Dragmacidon mexicanum (de Laubenfels, 1935), p. 6 Gulf of California Sponge very hispid; styles 400, and oxeas 300–465
Dragmacidon mutans (Sarà, 1978) Tierra del Fuego Styles 100–220, oxeas 200
Dragmacidon ophisclera de Laubenfels, 1935, p. 7 Gulf of California Styles 1200; oxeas 650 smaller; loose raphids and trichodragmas present
Dragmacidon oxeon (Dickinson, 1945), p. 32 Gulf of California Easily detached dermal membrane; styles 900, oxeas 600–1150, slightly smaller than Dragmacidon kishinensis sp. n.
Dragmacidon reticulatum (Ridley & Dendy, 1886), p. 481 Gulf of California Styles 450 and oxeas 450
Dragmacidon sanguineum (Burton, 1933) Natal Styles 140 and oxeas 211
Dragmacidon tuberosum (Topsent, 1928), p. 178 Boavista Is., E. Atlantic, Africa Has trichodragmas; styles 315–420, oxeas 370–420
Dragmacidon tumidum (Dendy, 1897), p. 236 S. Australia No oxeas; small styles 180
Bathymetric range.

One intertidal record (0.2 m above 0 m [low tide]) in a cave; otherwise 3 m to 30 m depth.

Zoogeographic range.

Recorded from Barkley Sound (49°N) to Rennell Sound (53°N), BC.


Dragmacidon kishinensis sp. n. is recorded from high wave or high current energy habitats. The tough, encrusting, non branching form would be structurally adaptive for the physical impacts of strong water movement.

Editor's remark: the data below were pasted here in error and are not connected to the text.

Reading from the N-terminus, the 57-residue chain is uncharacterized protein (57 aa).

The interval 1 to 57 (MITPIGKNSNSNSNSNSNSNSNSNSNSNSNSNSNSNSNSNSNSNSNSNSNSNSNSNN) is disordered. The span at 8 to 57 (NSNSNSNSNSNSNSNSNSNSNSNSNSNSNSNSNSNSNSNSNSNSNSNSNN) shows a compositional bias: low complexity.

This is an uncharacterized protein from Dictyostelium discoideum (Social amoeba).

The two reviewers added significantly to the clarity of this manuscript. We thank Drs. Daniel Faber, former Director, Canadian Aquatic Identification Centre; Rita O’Clair, former Assistant Curator, National Museum of Canada; Charles O’Clair, National Museum of Canada; and the staff of the Bamfield Marine Station for making facilities and materials available to us. SEM work was carried out at Simon Fraser University and University of Victoria. Partners in diving and shore collecting included Myriam Preker, Mary Lou Malott, Mike LeBlanc, Sub-scuba zone material was collected from the submersibles PISCES IV, DELTA and the ROVROPOS. We thank their respective crews for their expert support in collecting material. Partial funding was provided by a Discovery Grant from the Natural Sciences and Engineering Research Council of Canada to HMR. Neil McDaniel, McDaniel Photography, took most of the in situ underwater photographs and gave his permission to use them. We thank Brent Gowen (Univ. Victoria) and Vic Bourne (Simon Fraser Univ.) for assistance with spicule SEM work.